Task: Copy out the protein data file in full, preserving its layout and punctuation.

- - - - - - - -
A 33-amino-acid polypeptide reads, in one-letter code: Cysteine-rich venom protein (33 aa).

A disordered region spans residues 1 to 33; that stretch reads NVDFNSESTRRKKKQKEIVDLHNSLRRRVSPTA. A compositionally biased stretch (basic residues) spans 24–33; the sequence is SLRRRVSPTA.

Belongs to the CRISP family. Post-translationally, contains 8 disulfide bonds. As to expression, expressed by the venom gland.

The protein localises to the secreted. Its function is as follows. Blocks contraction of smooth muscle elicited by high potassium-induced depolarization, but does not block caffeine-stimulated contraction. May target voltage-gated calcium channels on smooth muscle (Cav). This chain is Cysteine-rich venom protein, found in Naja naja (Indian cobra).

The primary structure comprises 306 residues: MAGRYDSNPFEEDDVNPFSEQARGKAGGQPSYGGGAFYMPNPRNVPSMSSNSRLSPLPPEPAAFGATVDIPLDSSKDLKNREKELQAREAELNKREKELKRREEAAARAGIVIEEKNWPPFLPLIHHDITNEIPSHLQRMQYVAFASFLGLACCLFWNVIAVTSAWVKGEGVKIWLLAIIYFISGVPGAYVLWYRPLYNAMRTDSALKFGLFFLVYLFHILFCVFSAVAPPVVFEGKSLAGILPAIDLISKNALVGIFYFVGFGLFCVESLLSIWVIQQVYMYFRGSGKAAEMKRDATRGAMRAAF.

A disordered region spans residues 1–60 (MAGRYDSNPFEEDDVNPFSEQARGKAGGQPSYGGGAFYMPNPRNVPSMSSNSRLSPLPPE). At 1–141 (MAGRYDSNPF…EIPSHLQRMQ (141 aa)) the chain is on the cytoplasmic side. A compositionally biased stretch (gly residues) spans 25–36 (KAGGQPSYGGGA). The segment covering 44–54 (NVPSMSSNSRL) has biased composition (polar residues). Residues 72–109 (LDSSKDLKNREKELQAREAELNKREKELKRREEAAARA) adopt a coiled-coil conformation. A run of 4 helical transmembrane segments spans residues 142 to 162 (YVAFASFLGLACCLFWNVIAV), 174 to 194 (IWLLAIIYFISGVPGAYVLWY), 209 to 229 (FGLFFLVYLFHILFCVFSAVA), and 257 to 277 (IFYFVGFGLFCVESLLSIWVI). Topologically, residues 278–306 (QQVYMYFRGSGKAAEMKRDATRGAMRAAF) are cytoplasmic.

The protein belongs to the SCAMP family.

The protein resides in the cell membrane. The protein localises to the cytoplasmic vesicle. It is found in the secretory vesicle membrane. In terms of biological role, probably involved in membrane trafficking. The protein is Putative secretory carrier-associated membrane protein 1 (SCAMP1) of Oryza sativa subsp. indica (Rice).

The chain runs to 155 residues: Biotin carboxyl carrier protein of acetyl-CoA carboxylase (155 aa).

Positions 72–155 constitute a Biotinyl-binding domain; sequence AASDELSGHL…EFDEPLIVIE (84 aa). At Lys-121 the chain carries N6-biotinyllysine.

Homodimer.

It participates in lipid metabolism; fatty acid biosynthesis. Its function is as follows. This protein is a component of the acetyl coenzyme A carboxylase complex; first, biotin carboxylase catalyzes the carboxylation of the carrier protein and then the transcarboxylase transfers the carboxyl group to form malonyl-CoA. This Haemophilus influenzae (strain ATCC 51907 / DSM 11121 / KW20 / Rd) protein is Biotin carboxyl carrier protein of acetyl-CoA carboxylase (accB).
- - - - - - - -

A 33-amino-acid polypeptide reads, in one-letter code: Cysteine-rich venom protein (33 aa).

A disordered region spans residues 1 to 33; that stretch reads NVDFNSESTRRKKKQKEIVDLHNSLRRRVSPTA. A compositionally biased stretch (basic residues) spans 24–33; the sequence is SLRRRVSPTA.

Belongs to the CRISP family. Post-translationally, contains 8 disulfide bonds. As to expression, expressed by the venom gland.

The protein localises to the secreted. Its function is as follows. Blocks contraction of smooth muscle elicited by high potassium-induced depolarization, but does not block caffeine-stimulated contraction. May target voltage-gated calcium channels on smooth muscle (Cav). This chain is Cysteine-rich venom protein, found in Naja naja (Indian cobra).

The primary structure comprises 306 residues: MAGRYDSNPFEEDDVNPFSEQARGKAGGQPSYGGGAFYMPNPRNVPSMSSNSRLSPLPPEPAAFGATVDIPLDSSKDLKNREKELQAREAELNKREKELKRREEAAARAGIVIEEKNWPPFLPLIHHDITNEIPSHLQRMQYVAFASFLGLACCLFWNVIAVTSAWVKGEGVKIWLLAIIYFISGVPGAYVLWYRPLYNAMRTDSALKFGLFFLVYLFHILFCVFSAVAPPVVFEGKSLAGILPAIDLISKNALVGIFYFVGFGLFCVESLLSIWVIQQVYMYFRGSGKAAEMKRDATRGAMRAAF.

A disordered region spans residues 1–60 (MAGRYDSNPFEEDDVNPFSEQARGKAGGQPSYGGGAFYMPNPRNVPSMSSNSRLSPLPPE). At 1–141 (MAGRYDSNPF…EIPSHLQRMQ (141 aa)) the chain is on the cytoplasmic side. A compositionally biased stretch (gly residues) spans 25–36 (KAGGQPSYGGGA). The segment covering 44–54 (NVPSMSSNSRL) has biased composition (polar residues). Residues 72–109 (LDSSKDLKNREKELQAREAELNKREKELKRREEAAARA) adopt a coiled-coil conformation. A run of 4 helical transmembrane segments spans residues 142 to 162 (YVAFASFLGLACCLFWNVIAV), 174 to 194 (IWLLAIIYFISGVPGAYVLWY), 209 to 229 (FGLFFLVYLFHILFCVFSAVA), and 257 to 277 (IFYFVGFGLFCVESLLSIWVI). Topologically, residues 278–306 (QQVYMYFRGSGKAAEMKRDATRGAMRAAF) are cytoplasmic.

The protein belongs to the SCAMP family.

The protein resides in the cell membrane. The protein localises to the cytoplasmic vesicle. It is found in the secretory vesicle membrane. In terms of biological role, probably involved in membrane trafficking. The protein is Putative secretory carrier-associated membrane protein 1 (SCAMP1) of Oryza sativa subsp. indica (Rice).

The chain runs to 155 residues: Biotin carboxyl carrier protein of acetyl-CoA carboxylase (155 aa).

Positions 72–155 constitute a Biotinyl-binding domain; sequence AASDELSGHL…EFDEPLIVIE (84 aa). At Lys-121 the chain carries N6-biotinyllysine.

Homodimer.

It participates in lipid metabolism; fatty acid biosynthesis. Its function is as follows. This protein is a component of the acetyl coenzyme A carboxylase complex; first, biotin carboxylase catalyzes the carboxylation of the carrier protein and then the transcarboxylase transfers the carboxyl group to form malonyl-CoA. This Haemophilus influenzae (strain ATCC 51907 / DSM 11121 / KW20 / Rd) protein is Biotin carboxyl carrier protein of acetyl-CoA carboxylase (accB).